Mayor James urges Kansas Citians to get involved on the City’s boards and commissions
Kansas City Mayor Sly James invites all residents to get involved in serving the City we call home. As part of his initiative to increase the number of Kansas Citians who participate in their government, Mayor James announced he has made an easy online application available for the City’s boards and commissions.
“I applaud the efforts of everyone who has served our City. The talent and dedication exhibited by the outgoing board members and commissioners is a tribute to our residents. These are volunteer positions, and I know each of them has put in countless hours to make our City great. As we begin a new administration, I invite all Kansas Citians to consider pitching in and helping us move our City forward. This is a great chance to hear new ideas and shape exciting new possibilities. We have already received many great applicants, but I continue to urge everyone to consider applying and serving in these important roles,” said Mayor James.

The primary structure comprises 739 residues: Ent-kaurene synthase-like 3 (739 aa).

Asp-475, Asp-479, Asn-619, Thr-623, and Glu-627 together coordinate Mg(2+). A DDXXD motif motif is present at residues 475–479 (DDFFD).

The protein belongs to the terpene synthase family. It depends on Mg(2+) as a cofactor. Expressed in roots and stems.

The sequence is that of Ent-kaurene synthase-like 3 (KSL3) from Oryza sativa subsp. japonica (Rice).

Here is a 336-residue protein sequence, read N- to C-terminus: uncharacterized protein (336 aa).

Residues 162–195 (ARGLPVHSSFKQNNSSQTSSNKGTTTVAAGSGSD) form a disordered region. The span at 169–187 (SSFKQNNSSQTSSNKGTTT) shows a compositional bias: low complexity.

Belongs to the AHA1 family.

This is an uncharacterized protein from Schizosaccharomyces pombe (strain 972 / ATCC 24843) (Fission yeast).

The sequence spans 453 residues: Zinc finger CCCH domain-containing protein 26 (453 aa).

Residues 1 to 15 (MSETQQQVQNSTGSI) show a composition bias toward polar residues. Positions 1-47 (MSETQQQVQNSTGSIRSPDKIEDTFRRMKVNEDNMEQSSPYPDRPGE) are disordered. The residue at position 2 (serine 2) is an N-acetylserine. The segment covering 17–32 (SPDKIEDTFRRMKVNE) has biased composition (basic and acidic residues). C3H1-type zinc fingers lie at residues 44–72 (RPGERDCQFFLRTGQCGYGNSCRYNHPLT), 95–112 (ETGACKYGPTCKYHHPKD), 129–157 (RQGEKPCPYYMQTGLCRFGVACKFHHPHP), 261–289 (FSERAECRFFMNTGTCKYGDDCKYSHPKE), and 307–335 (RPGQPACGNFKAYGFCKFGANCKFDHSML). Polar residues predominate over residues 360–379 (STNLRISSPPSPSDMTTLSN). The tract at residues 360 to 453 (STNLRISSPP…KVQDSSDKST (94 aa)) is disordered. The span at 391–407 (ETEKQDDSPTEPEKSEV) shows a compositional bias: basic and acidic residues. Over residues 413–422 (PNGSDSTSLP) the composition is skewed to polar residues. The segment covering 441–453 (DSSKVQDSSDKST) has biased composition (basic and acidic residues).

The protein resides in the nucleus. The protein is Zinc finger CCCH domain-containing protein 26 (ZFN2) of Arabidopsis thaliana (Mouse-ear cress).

It is an exciting time for Kansas City and every resident can be a part of it. The City has over 90 boards and commissions in which citizens can serve.
A full list of boards and commissions and the Mayor’s online application is available here: